The sophisticated methods of neuroscience—including molecular genetics, structural and functional neuroimaging, animal models, and experimental tasks that approximate real-world behaviors in human research—have yielded important insights about typical functioning and neurobehavioral disorders. Translational neuroscience endeavors to use this knowledge to improve the human condition by developing and improving interventions for these disorders. This paper reviews the literature on the contribution of functional magnetic resonance imaging (fMRI) and two related techniques, resting-state fMRI (rs-fMRI) and real-time fMRI (rt-fMRI), to the diagnosis and treatment of behavioral problems and psychiatric disorders. It also explains how incorporating neuroscience principles and techniques into research on the prevention of substance misuse and antisocial behavior may spur advances and innovations in this important area. This article argues that fMRI’s potential contribution to these prevention efforts has yet to be fully realized, explores new ways in which the technique could be adapted to that end, highlights some of the work by researchers in the vanguard of this effort, and notes limitations of fMRI and ethical concerns the technique raises.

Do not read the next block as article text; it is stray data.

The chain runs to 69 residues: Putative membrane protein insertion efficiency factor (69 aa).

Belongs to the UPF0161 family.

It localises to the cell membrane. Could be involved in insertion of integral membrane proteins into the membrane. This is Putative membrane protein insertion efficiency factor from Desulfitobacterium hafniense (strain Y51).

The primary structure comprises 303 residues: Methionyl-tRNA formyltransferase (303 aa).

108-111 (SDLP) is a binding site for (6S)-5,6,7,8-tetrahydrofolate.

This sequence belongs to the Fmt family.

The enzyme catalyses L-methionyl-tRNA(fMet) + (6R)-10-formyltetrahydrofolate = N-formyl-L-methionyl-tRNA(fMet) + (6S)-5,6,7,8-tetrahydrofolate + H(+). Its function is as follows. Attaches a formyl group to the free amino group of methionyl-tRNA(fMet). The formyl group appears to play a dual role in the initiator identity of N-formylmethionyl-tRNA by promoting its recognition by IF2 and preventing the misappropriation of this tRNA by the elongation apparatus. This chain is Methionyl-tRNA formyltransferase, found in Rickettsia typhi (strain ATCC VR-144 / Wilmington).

Functional magnetic resonance imaging (fMRI)
By Lori Whitten.
December 2012 Open Access Peer Reviewed
Whitten, L. (2012). Functional magnetic resonance imaging (fMRI): An invaluable tool in translational neuroscience. Research Triangle Park, NC: RTI Press. RTI Press Publication No. OP-0010-1212 https://doi.org/10.3768/rtipress.2012.op.0010.1212
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